Battery, Stator, Rectifier? Something else? Stalling issue


2000 with 12,500 miles, all stock.

Bike stalls after getting warmed up if left idling. I can ride it for 10-15 miles but can't let it sit for more than a minute or so after it's hot and he fans have cycled.
I hooked a meter to the battery during cold start and I get 13.3-13.5v. As the bike gets hotter, the volts drop to ~11.5. It's at that point it starts sputtering and will eventually stall.

Thanks for any help you can provide.
Seeing as you have 13 volts on start up, them your battery voltage goes down I'd suspect a problem with the rectifier. I've had them go bad before. The earlier years of hayabusas have had issues with the plugs on the rectifiers burn up on them. It be worth taking the tail off and inspecting the connector. Also while you have it out, and you have a meter you can test the phases in the rectifier. Test on ohms 1-2 2-3 and 3-1 and you should not read open. If you so it's the rectifier. If all of your cables are in good shape, then you should start inspecting the alternator. Testing should be the same as the rectifier. Verify with your manual first, you might have to check that with the bike running but I doubt it.
Thanks for the reply. It's weird. I could ride the bike forever without issue but I can't let it idle for more than 5 mins.
The Gen Is don't like to sit and idle, stop and go traffic is a killer. Number one stop the 5 minute idle business, number two before you buy anything, how about checking all your connectors. The rectifier connectors are known for melting. If everything checks out then find a free service manual online and start looking at the troubleshooting guide or testing the charging system.

When you crank your bike it's gonna drop the battery voltage. A Gen I at idle does very little if any charging. The 13 volts is great, at 5000 RPMs it should be between 13.4 and 14.4 from memory. Get the service manual.
I would strongly suspect the voltage regulator. It is normally pretty hot - not from the engine, but from reducing excessive electrical load - the less electricity the bike is using, the more power voltage regulator needs to burn in order to preserve almost constant voltage. So, when you start the bike, the voltage regulator is still cold and performs OK. In a few minutes, it warms and starts working poorly. When I had '01, it started going South as I noticed my voltage during rides started dipping to 12.0-12.5V. After I replaced the regulator with an aftermarket one, all went back to normal. You can follow the service manual to troubleshoot.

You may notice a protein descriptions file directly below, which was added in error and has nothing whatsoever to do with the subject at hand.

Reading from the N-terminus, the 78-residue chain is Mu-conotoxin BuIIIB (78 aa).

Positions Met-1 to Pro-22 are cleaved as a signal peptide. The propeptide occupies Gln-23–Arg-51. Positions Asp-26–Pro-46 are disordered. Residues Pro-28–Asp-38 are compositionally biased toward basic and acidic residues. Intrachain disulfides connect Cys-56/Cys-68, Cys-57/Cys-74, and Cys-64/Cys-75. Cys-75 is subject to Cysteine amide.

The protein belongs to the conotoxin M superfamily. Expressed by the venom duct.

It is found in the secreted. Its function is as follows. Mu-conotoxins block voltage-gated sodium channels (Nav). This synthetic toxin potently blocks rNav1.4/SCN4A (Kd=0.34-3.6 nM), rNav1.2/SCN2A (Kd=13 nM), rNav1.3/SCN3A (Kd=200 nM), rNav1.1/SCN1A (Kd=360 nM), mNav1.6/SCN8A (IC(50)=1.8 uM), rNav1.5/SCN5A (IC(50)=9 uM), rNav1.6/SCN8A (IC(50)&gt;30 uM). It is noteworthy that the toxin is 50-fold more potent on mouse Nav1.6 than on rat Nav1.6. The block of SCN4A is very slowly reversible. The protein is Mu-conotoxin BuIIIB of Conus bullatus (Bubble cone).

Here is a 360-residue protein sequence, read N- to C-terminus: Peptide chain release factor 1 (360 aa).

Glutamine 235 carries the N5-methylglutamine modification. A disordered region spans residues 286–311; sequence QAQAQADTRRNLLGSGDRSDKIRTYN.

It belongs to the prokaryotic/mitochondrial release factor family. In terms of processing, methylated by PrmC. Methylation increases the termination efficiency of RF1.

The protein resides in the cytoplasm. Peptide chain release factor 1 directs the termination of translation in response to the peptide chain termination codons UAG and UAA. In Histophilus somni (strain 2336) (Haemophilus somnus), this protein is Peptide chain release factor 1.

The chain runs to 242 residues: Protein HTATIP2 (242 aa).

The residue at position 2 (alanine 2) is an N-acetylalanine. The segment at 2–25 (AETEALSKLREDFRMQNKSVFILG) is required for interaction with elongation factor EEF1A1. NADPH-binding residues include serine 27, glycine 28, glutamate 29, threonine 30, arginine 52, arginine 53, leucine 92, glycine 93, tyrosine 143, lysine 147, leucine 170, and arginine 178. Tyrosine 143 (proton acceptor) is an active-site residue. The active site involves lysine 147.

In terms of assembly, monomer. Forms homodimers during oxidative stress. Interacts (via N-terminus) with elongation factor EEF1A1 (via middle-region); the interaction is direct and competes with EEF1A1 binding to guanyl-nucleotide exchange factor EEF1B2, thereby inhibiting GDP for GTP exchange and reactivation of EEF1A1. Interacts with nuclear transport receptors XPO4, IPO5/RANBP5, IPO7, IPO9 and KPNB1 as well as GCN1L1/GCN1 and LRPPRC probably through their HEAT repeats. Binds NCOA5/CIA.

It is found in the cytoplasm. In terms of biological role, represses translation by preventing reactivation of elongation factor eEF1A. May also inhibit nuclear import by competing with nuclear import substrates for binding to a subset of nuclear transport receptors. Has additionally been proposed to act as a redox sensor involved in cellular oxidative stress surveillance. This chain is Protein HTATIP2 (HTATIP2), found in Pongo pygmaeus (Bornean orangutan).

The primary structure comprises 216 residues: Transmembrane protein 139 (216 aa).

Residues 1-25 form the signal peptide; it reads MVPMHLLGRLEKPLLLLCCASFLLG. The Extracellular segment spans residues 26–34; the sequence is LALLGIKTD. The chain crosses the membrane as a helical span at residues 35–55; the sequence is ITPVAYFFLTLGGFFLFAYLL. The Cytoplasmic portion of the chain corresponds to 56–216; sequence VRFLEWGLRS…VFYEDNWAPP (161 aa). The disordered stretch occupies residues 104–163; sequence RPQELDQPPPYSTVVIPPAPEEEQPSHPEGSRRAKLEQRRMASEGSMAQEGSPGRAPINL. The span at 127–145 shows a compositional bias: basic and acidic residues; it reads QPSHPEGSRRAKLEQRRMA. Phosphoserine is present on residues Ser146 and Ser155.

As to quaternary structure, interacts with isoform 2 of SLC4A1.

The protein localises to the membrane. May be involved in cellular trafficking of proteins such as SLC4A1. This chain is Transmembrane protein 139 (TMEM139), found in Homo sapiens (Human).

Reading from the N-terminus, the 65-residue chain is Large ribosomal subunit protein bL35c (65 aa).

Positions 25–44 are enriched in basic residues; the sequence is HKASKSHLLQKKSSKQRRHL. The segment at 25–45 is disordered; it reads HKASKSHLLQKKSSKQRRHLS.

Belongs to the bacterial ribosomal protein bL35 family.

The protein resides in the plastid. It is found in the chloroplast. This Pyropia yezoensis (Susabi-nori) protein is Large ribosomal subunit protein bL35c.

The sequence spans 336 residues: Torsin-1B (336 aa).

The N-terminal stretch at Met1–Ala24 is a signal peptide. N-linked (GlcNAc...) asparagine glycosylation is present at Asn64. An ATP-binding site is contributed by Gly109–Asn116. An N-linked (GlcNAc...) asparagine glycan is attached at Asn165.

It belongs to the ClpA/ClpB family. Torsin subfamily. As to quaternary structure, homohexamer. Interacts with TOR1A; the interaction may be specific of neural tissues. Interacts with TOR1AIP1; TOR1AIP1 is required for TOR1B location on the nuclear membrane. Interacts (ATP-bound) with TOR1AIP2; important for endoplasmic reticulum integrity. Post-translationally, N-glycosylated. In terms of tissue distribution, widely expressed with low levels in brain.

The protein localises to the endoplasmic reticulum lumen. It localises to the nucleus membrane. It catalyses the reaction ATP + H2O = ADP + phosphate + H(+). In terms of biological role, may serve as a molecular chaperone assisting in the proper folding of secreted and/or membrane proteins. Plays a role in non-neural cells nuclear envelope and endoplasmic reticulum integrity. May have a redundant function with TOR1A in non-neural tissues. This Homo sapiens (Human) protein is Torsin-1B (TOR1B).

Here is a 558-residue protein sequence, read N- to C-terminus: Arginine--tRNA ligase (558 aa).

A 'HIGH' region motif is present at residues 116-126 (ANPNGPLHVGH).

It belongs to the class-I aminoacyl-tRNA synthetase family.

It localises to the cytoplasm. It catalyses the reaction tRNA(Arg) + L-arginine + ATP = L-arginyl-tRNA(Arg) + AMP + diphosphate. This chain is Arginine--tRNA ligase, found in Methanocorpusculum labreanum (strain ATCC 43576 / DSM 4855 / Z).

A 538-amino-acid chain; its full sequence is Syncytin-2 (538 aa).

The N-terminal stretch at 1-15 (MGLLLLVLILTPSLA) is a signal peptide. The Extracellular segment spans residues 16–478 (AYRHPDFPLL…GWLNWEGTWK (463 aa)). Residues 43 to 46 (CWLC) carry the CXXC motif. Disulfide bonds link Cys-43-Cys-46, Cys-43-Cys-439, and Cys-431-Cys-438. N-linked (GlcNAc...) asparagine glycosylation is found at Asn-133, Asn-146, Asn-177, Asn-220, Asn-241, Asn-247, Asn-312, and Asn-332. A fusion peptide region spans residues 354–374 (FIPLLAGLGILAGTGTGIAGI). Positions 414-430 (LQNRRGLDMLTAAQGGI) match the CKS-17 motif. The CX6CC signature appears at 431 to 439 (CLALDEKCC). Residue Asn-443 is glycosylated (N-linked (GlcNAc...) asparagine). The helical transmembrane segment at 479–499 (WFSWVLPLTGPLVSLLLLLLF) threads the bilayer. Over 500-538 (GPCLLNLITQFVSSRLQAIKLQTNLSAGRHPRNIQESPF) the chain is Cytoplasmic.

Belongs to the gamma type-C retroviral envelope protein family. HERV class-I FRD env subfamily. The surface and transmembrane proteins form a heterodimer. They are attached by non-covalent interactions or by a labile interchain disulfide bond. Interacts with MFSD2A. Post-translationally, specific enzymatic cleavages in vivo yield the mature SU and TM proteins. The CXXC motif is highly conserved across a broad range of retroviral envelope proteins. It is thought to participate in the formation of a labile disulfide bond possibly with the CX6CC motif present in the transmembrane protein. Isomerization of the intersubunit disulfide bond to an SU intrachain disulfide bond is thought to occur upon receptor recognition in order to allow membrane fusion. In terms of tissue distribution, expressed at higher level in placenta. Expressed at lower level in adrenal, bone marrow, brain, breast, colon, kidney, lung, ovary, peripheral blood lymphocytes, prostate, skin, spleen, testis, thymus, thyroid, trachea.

There is another potential problem - stator connector, with 3 yellow wires, under the rear part of the tank. Over time, oil pressure inside the stator may push oil inside the yellow wires, ultimately pushing oil inside the connector. This connector transfers the most current among all connectors on the bike, and therefore is very sensitive to the slightest poor connection. Even under the normal circumstances, this connector is warm from a strong electrical current flowing through it. Lift the tank, start the bike, and let it idle. Keep touching this connector every few minutes. If it gets warm and stays warm, you have nothing to worry about. If it gets so hot that you cannot hold a finger, you've got a problem. Open the connector, and see what's going on. On my '01 it got so bad that the excessive heat destroyed the entire connector and turned it into charcoal - when I opened it, it crumbled in my hands.
Good info above! I had an '04 SV1000S earlier in the year and the bike ran fine but it got to when I hit the turn signal button the engine would die. I was told by a professional that it was the stator and/or rectifier beginning to go out.
Does your turn signal kill your engine?
This was a bike that was only about 9 years old so I would say your bike is old enough to start having issues.
Sounds like Ig is on to something with his experience with the regulator but if I ever had to replace the rectifier I would also replace the stator at the same time too!

If you know you want to keep the bike then it would be worth it to spend a few hundred bucks on it oh and also a service manual is also a "must do - no brainer" if you're keeping your bike. The reason I say keeping your bike so much is because I thought I was keeping my SV but once I learned more about Hayabusa's I then knew I was sinking money in the wrong bike so I traded it in. :whistle:
Ok, put a new battery in and started it up. The battery was ~12.6 with the bike off. However, when I started the bike up, on idle, it stayed around ~14.3. Eventually, the bike stalled again but this time with little to no voltage drop.
As I cracked the throttle the voltage DROPPED. Is that normal? When the R's came down the voltage would go back to 14+ volts
I pinned out the rectifier and everything checked out okay. It had no visible signs of wire fatigue.
Any more thoughts? With an idle of 14+ volts I would think that eliminates any stator issue.
Did you check the stator connector for being hot? As you rev the engine, the stator increases the current, and in case of poor connection more voltage is lost on such poor connection, thus leaving you with less voltage going to the battery.

If the stator connector is not hot, then I'd say 90% it's voltage regulator - very consistent with what I observed on mine - voltage went lower when revving up.

You have to pursue the issue consistently and logically. Otherwise, you won't be able to make the right conclusion, and end up guessing and replacing unnecessary parts.
My bike does this too...I am looking at testing the parts here soon so I know what I need to buy this winter. Mine isn't to the point of killing the bike....yet.